Archbishop Carrasco said, “The reaction to the news of becoming a mother should return to being what it has always been, a reaction of joy” that leads us to say “congratulations.” He added that the response to a mother should not be “'I'm so sorry,' like we say to people who get sick.”
He recalled that it was Blessed John Paul II who was inspired 25 years ago to create the Pontifical Academy, which is dedicated to the defense of human life. “He was the first to realize that the Church needed an academy devoted to the issues of life such as biomedicine or biotechnology,” the archbishop added.
Archbishop Carrasco said the dicastery’s focus this year has been on three areas: post-abortion trauma, umbilical cord banks and treatments for infertility. Regarding post-abortion trauma, he said it is necessary that the condition be “defined as well as whether or not there is a cure.”
He also discussed the new ethical problems surrounding umbilical cord banks “of an economic nature,” because “there is a new market in which there is supply and demand.” This factor is where ethical problems come into play, the archbishop said.
Likewise, he explained that the in vitro fertilization treatments imply “very serious moral problems because a child is created in the laboratory and can easily become an object of manipulation.” The process is further complicated by the selection and destruction of multiple embryos, he added.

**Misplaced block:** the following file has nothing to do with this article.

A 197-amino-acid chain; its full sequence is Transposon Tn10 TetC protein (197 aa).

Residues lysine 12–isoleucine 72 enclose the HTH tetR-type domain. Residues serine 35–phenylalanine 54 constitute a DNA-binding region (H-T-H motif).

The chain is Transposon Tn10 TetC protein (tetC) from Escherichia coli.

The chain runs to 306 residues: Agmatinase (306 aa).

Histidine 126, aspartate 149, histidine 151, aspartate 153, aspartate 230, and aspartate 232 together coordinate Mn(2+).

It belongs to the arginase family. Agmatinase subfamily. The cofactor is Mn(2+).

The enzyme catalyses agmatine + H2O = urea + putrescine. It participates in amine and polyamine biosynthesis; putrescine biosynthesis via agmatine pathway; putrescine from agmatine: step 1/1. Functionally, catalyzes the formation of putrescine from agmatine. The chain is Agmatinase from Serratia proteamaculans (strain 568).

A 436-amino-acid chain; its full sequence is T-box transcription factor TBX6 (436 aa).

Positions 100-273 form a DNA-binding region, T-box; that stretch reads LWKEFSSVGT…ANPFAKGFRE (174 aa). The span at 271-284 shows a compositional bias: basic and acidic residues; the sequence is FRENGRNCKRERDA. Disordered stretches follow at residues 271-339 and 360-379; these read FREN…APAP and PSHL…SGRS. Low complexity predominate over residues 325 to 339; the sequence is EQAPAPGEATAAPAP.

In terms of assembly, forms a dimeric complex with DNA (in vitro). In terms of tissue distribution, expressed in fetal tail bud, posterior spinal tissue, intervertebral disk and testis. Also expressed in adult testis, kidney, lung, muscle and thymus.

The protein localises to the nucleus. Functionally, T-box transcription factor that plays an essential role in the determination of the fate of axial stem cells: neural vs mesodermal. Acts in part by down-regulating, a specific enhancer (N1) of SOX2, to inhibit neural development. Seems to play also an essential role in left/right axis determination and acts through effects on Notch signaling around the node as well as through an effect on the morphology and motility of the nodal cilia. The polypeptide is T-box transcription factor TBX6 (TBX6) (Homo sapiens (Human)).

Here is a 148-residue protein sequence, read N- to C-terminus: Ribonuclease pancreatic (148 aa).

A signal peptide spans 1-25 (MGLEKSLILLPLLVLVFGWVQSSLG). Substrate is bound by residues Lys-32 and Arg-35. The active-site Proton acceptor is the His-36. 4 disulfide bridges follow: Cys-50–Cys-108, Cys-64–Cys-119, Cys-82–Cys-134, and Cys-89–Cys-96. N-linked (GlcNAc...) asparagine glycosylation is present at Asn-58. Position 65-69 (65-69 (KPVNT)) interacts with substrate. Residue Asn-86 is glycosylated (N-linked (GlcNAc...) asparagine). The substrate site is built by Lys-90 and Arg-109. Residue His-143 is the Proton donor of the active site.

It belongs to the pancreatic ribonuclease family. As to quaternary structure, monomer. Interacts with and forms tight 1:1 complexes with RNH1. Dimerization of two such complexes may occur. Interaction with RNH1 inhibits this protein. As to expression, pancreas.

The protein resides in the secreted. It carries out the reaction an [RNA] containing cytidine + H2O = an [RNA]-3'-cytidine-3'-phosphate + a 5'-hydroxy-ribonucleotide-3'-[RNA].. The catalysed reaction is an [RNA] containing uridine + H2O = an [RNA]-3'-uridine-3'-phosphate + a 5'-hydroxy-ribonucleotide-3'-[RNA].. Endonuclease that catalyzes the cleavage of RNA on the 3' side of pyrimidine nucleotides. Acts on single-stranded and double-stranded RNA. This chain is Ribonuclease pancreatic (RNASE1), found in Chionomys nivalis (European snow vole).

Archbishop Carrasco also noted that the defense of human life should also include helping the elderly. “In this last great trial that they must overcome, they need particular help, and by help I mean not only the technically, but also personal and emotional help and respect for their dignity.”
We must recall “they are not people who have become useless to society and have nothing left to say,” the archbishop added.
.- The president of the Pontifical Academy for Life, Archbishop Ignacio Carrasco de Paula, recently told CNA that the original definition of motherhood as a gift from God must be rediscovered.